The president blamed his aides even though he also said, I guess I wanted to hang on to some of these documents for posterity’s sake. Were any of his aides punished for what the president said is their fault? Security. The president say that mistakes were made in the packing and shipping of materials during the transition, and he wished he had feedback on it. He had spent more time looking into it.

He was course busy. He was continuing to be the vice president of the United States. I don’t know that blaming his aides, other than assigning the responsibility where it lay with the staff is what the president had in mind. He was saying staff was clearly involved, responsible for the packing. We don’t see presidents and vice presidents during transitions packing boxes. But he recognizes now when he looks back on it, maybe more involvement on his part was necessary because it didn’t go the way he thought it should have gone.

But specific to the documents related to Afghanistan, he did say he might have hung onto it for posterity’s sake. Not that an aide. Hang on, Margaret, you’re referring, to be clear, and this is again a result of a report that was written in a particularly shabby and shoddy way, he’s referring to a personal handwritten memorandum to the president of the United States. President Obama. His own personal handwritten memorandum that even the special counsel acknowledges was one that he would not have thought would include classified information.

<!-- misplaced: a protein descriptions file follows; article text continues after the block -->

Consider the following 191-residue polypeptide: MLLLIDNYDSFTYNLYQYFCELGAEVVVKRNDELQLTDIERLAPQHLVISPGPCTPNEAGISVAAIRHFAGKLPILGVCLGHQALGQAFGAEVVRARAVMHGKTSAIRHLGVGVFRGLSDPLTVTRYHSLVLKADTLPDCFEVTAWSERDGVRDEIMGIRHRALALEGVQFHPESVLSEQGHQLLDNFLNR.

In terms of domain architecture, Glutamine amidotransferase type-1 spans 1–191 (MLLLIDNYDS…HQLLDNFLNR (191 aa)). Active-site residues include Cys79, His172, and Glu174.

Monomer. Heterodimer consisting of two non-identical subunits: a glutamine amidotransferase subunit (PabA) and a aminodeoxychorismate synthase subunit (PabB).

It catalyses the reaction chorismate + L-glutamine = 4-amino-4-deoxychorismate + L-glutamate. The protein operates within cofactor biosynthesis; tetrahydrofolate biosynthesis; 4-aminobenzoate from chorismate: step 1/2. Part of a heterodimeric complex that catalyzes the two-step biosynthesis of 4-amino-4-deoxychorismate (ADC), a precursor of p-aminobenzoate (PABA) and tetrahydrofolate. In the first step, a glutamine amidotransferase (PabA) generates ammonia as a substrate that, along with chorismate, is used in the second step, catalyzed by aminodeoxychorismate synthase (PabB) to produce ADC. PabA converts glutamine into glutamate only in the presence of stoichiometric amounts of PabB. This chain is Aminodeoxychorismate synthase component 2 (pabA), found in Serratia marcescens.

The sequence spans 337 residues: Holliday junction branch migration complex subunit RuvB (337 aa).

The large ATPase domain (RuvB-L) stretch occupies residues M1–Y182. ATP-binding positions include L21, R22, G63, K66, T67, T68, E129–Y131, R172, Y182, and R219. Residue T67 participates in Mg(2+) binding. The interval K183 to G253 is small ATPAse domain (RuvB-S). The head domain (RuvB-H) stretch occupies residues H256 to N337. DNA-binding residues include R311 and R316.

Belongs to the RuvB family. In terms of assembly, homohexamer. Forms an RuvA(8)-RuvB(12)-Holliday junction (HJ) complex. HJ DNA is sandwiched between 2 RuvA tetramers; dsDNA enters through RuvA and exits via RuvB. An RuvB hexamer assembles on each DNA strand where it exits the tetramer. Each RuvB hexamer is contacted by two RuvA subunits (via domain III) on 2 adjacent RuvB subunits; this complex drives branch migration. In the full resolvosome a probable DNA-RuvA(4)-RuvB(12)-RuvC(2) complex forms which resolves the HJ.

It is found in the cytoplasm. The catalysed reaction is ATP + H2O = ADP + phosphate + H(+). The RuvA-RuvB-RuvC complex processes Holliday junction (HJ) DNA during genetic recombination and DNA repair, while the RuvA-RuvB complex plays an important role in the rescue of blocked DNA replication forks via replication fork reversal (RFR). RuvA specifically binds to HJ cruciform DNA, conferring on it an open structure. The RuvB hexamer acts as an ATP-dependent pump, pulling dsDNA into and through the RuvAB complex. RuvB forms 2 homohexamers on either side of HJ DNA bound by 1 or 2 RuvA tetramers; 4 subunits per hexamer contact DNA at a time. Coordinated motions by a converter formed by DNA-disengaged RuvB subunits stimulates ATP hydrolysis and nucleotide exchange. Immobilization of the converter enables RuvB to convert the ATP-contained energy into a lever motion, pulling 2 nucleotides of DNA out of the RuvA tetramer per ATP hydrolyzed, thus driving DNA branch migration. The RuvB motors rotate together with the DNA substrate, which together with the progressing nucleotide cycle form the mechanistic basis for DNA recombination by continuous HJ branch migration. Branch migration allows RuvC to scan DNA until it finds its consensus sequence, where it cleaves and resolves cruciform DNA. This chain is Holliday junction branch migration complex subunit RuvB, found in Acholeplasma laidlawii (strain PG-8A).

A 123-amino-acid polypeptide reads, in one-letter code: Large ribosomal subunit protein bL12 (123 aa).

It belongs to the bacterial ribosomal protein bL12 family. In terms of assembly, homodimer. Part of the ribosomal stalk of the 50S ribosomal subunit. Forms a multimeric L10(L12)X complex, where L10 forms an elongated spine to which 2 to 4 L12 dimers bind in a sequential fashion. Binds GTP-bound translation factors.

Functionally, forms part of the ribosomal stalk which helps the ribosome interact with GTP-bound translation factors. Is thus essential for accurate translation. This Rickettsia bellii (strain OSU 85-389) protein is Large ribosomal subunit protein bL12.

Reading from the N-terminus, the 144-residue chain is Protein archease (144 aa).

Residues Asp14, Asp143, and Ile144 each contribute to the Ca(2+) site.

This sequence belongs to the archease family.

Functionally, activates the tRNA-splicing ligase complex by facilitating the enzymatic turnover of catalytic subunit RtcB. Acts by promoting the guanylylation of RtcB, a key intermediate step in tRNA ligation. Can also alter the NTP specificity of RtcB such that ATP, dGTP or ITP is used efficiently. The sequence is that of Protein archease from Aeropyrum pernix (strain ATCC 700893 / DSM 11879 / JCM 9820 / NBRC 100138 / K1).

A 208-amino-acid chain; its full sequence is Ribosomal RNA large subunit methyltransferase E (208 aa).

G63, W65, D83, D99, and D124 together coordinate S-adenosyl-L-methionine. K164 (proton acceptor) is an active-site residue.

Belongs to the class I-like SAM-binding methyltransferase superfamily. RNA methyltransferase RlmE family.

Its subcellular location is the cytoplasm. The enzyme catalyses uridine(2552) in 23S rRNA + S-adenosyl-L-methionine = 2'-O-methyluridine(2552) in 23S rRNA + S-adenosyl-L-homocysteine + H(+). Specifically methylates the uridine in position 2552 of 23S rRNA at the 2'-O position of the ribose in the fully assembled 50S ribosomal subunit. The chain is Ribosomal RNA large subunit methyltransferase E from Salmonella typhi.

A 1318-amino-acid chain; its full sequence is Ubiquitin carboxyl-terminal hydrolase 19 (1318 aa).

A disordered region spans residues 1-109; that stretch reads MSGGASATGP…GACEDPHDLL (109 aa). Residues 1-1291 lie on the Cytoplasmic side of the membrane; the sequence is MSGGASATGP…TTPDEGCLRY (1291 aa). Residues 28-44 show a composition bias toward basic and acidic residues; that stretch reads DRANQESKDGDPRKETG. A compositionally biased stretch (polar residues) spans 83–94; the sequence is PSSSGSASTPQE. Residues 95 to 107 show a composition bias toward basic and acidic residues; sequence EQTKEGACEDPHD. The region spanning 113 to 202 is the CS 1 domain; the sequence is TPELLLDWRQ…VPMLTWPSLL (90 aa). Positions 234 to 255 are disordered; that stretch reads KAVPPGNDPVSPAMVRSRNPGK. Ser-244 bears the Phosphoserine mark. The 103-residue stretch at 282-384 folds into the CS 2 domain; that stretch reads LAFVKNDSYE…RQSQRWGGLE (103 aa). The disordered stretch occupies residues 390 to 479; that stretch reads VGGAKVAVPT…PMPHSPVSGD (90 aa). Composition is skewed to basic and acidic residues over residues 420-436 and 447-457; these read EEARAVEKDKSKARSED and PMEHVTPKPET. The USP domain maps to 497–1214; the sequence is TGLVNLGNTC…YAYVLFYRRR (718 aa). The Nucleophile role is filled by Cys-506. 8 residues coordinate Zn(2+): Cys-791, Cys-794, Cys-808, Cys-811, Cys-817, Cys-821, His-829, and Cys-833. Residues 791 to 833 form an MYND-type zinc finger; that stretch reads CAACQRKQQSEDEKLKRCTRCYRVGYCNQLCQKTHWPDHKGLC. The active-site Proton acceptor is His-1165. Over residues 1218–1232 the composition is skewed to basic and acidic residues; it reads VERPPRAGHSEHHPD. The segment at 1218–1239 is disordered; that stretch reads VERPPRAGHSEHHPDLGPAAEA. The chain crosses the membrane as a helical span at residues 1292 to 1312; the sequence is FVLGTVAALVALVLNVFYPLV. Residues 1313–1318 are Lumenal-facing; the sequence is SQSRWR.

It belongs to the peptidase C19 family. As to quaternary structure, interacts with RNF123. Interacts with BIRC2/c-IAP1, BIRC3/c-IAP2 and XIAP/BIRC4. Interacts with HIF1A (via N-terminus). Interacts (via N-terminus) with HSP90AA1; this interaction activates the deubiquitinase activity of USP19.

He thought it was a sensitive, private document, as were all his conversations with President Obama. But that’s what it was, his own personal written memo to the president on a policy issue. And I might add, his position on that was well known. Well known. Yes. I’m told we have to leave it here, but Bob Bauer, thank you for coming. It’s a pleasure. Thank you very much. And making the case.


See more of Jim Fetzer on their Public Channel and the MPN Jim Fetzer channel.

Sign Up Below To Get Daily Patriot Updates & Connect With Patriots From Around The Globe

Let Us Unite As A  Patriots Network!




attorney general's decision on report Bob Bauer on special counsel report disagreement with report release decision mistakes in special counsel report outcome of special counsel report President Biden's lawyer criticism public release of special counsel report unfair comments about President Biden

Leave a Reply

Your email address will not be published. Required fields are marked *